Typically a bilateral, chronic, recurrent inflammation of the retinal pigment epithelium (RPE), choriocapillaris, and choroid
• Rare. The incidence and prevalence are not well-established.
• Most reports suggest that cases of serpiginous choroiditis constitute less than 5% of cases of posterior uveitis. Prevalence may be higher in India as one Indian study reported that serpiginous choroiditis made up 19% of all cases of posterior uveitis (1)[A].
• Tends to occur in healthy young to middle-aged adults, more commonly males
• No racial or familial predisposition exists.
No known risk factors
One Finnish study suggests that HLA-B7 is more prevalent among patients with serpiginous choroiditis.
Chronic, recurrent inflammation of the RPE, choriocapillaris, and choroid
• Typically presents with unilateral vision loss, distortion, or scotoma. In the majority of cases, both eyes will eventually be affected.
• The disease course is chronic and progressive with recurrences in both eyes.
• Anterior segment exam usually appears quiet with no inflammation.
• Dilated exam classically shows subretinal lesions, which originate in the peripapillary region and spread centrifugally in a serpentine pattern. Macular and amphigenous variants of lesions also exist (see below).
• The visual outcome is related to the proximity of the lesions to the fovea and to the development of choroidal neovascularization.
There are three main variants:
• Classic (peripapillary geographic)
– Accounts for 80% of cases
– Lesions begin as creamy subretinal infiltrates in the peripapillary region and spread centrifugally in a serpentine pattern.
– Active lesions will resolve in 6–8 weeks (with or without treatment), resulting in atrophy of the affected choroid and RPE.
– Recurrences generally occur at the edges of old scars and continue to spread in a serpentine pattern. Recurrences occur at variable intervals ranging from months to years.
– Studies have suggested that the final visual acuity is less than 20/200 in up to 25% of treated eyes.
– Clinical and angiographic features are similar to classic serpiginous except that the lesions begin in the macula and are not continuous with the optic nerve.
– Visual prognosis is worse than classic serpiginous because of earlier foveal involvement and higher risk of choroidal neovascularization.
• Atypical variants
– Amphigenous–-There is a subset of patients initially diagnosed with acute posterior multifocal placoid pigment epitheliopathy (APMPPE) who eventually developed serpiginous choroiditis. These patients tend to have less foveal involvement.
– Relentless placoid chorioretinitis—There is a subset of patients with clinical features similar to amphigenous; however, the lesions affect the entire retina from the posterior pole to the periphery.
DIAGNOSTIC TESTS & INTERPRETATION
• Fluorescein angiography (FA) and indocyanine green angiography(ICGA)
– Active lesions (generally at the edges of older lesions) show early hypofluorescence and late staining on FA.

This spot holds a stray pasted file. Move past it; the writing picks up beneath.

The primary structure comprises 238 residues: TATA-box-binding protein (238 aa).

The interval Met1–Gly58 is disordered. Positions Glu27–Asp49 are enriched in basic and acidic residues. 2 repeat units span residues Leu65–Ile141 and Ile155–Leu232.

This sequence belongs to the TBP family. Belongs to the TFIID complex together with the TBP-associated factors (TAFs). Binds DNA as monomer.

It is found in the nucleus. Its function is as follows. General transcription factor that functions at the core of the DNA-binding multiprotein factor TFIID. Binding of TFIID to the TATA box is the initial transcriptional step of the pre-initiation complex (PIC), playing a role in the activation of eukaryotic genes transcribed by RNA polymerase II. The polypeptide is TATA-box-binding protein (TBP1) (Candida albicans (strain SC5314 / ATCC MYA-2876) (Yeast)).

– Old, atrophic lesions show early hypofluorescence and progressive hyperfluorescence at the margins with late staining of the underlying sclera on FA.
– ICGA, which focuses on choroidal circulation, shows hypofluorescence of the lesions.
– The reason for hypofluorescence of the lesions on FA and ICGA is not entirely known. Possible reasons include choroidal nonperfusion or blockage of perfusion by inflammatory cells.
• Visual fields
– Visual field testing demonstrates scotomata corresponding to the lesions, which may become less dense over time.
• Multifocal choroiditis
• Choroidal ischemia
Many treatment regimens have been used but given the rarity of the disease and the chronic nature, there is limited data on long-term efficacy.
– Systemic, peribulbar, and intravitreal steroids are effective in treating active lesions and reducing the period of active disease (2)[A].
– Relapses are common during steroid tapers or after steroids are stopped.
• Immunomodulatory agents
– Various agents including methotrexate, cyclosporine A, azathioprine, and mycophenolate mofetil have been used for long-term management in steroid-dependent or resistant cases with good results. Some patients experience recurrences with tapering of immunosuppressive medications (3)[A].
– Alkylating agents (cyclophosphamide and chlorambucil) were shown to be effective in managing serpiginous choroiditis. However, their use in the current management of this condition is limited by potentially severe adverse effects.
• Frequent follow-up is necessary to diagnose and treat recurrences or choroidal neovascularization.
• Patients should be instructed to call for worsening of vision, metamorphopsia, or new scotomas.
• The disease process is chronic and progressive with multiple recurrences.
• Visual prognosis is guarded due to possible scarring/atrophy of the fovea and secondary choroidal neovascularization.
• The most common complication of serpiginous choroiditis is choroidal neovascularization, which occurs in 13–35% of patients.
• Reported complications include branch retinal vein occlusion, periphlebitis, pigment epithelial detachment, serous retinal detachment, cystoid macular edema, optic disc neovascularization, subretinal fibrosis, and anterior uveitis.
1. Lim WK, Buggage RR, Nussenblatt RB. Serpiginous choroiditis. Surv Ophthalmol 2005;50:231–244.
2. Akpek EK, Ilhan-Sarac O. New treatments for serpiginous choroiditis. Curr Opin Ophthalmol 2003;14(3):128–131.
3. Akpek EK, Baltatzis S, Yang J, et al. Long-term immunosuppressive treatment of serpiginous choroiditis. Ocul Immunol Inflamm 2001;9:153–167.